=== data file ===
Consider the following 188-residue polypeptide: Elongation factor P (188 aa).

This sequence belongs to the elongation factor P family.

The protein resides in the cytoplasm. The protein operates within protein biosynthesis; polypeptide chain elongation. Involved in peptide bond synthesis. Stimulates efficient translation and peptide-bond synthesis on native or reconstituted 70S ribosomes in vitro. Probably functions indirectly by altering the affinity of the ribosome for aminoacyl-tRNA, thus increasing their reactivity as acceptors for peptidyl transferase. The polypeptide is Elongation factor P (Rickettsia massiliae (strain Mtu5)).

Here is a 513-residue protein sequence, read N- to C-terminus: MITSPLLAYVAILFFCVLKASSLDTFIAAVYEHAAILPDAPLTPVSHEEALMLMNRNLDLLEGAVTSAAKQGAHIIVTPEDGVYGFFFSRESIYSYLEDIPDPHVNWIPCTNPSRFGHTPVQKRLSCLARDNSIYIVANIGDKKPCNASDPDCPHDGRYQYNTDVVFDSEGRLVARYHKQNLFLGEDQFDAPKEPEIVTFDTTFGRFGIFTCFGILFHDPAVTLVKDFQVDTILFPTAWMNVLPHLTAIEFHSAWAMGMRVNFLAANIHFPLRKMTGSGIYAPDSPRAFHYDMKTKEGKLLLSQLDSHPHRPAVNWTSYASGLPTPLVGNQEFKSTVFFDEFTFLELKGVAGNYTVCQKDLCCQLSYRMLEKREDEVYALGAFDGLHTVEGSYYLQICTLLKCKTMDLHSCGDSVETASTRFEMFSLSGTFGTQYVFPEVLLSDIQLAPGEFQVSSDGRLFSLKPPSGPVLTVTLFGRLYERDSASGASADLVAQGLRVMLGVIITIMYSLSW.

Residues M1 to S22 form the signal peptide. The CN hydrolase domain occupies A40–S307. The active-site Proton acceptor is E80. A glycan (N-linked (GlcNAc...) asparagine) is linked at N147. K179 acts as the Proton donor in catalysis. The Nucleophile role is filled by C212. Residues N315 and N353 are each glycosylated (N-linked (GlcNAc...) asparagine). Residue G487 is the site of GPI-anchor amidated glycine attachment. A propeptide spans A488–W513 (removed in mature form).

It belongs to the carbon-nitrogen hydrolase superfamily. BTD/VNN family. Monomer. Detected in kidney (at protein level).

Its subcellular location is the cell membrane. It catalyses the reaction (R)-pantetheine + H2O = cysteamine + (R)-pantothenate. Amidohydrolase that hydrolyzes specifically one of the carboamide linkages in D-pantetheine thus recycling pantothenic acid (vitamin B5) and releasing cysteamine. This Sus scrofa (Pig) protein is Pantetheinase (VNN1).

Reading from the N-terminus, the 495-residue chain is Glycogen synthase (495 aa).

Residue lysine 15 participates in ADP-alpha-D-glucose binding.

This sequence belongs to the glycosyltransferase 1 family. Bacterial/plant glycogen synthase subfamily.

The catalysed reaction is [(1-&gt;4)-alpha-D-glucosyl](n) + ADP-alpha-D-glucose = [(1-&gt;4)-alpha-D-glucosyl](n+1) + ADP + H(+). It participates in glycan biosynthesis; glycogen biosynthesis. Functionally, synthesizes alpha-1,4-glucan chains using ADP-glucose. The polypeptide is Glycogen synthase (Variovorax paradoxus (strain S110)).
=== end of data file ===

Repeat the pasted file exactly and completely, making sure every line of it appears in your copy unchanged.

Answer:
Consider the following 188-residue polypeptide: Elongation factor P (188 aa).

This sequence belongs to the elongation factor P family.

The protein resides in the cytoplasm. The protein operates within protein biosynthesis; polypeptide chain elongation. Involved in peptide bond synthesis. Stimulates efficient translation and peptide-bond synthesis on native or reconstituted 70S ribosomes in vitro. Probably functions indirectly by altering the affinity of the ribosome for aminoacyl-tRNA, thus increasing their reactivity as acceptors for peptidyl transferase. The polypeptide is Elongation factor P (Rickettsia massiliae (strain Mtu5)).

Here is a 513-residue protein sequence, read N- to C-terminus: MITSPLLAYVAILFFCVLKASSLDTFIAAVYEHAAILPDAPLTPVSHEEALMLMNRNLDLLEGAVTSAAKQGAHIIVTPEDGVYGFFFSRESIYSYLEDIPDPHVNWIPCTNPSRFGHTPVQKRLSCLARDNSIYIVANIGDKKPCNASDPDCPHDGRYQYNTDVVFDSEGRLVARYHKQNLFLGEDQFDAPKEPEIVTFDTTFGRFGIFTCFGILFHDPAVTLVKDFQVDTILFPTAWMNVLPHLTAIEFHSAWAMGMRVNFLAANIHFPLRKMTGSGIYAPDSPRAFHYDMKTKEGKLLLSQLDSHPHRPAVNWTSYASGLPTPLVGNQEFKSTVFFDEFTFLELKGVAGNYTVCQKDLCCQLSYRMLEKREDEVYALGAFDGLHTVEGSYYLQICTLLKCKTMDLHSCGDSVETASTRFEMFSLSGTFGTQYVFPEVLLSDIQLAPGEFQVSSDGRLFSLKPPSGPVLTVTLFGRLYERDSASGASADLVAQGLRVMLGVIITIMYSLSW.

Residues M1 to S22 form the signal peptide. The CN hydrolase domain occupies A40–S307. The active-site Proton acceptor is E80. A glycan (N-linked (GlcNAc...) asparagine) is linked at N147. K179 acts as the Proton donor in catalysis. The Nucleophile role is filled by C212. Residues N315 and N353 are each glycosylated (N-linked (GlcNAc...) asparagine). Residue G487 is the site of GPI-anchor amidated glycine attachment. A propeptide spans A488–W513 (removed in mature form).

It belongs to the carbon-nitrogen hydrolase superfamily. BTD/VNN family. Monomer. Detected in kidney (at protein level).

Its subcellular location is the cell membrane. It catalyses the reaction (R)-pantetheine + H2O = cysteamine + (R)-pantothenate. Amidohydrolase that hydrolyzes specifically one of the carboamide linkages in D-pantetheine thus recycling pantothenic acid (vitamin B5) and releasing cysteamine. This Sus scrofa (Pig) protein is Pantetheinase (VNN1).

Reading from the N-terminus, the 495-residue chain is Glycogen synthase (495 aa).

Residue lysine 15 participates in ADP-alpha-D-glucose binding.

This sequence belongs to the glycosyltransferase 1 family. Bacterial/plant glycogen synthase subfamily.

The catalysed reaction is [(1-&gt;4)-alpha-D-glucosyl](n) + ADP-alpha-D-glucose = [(1-&gt;4)-alpha-D-glucosyl](n+1) + ADP + H(+). It participates in glycan biosynthesis; glycogen biosynthesis. Functionally, synthesizes alpha-1,4-glucan chains using ADP-glucose. The polypeptide is Glycogen synthase (Variovorax paradoxus (strain S110)).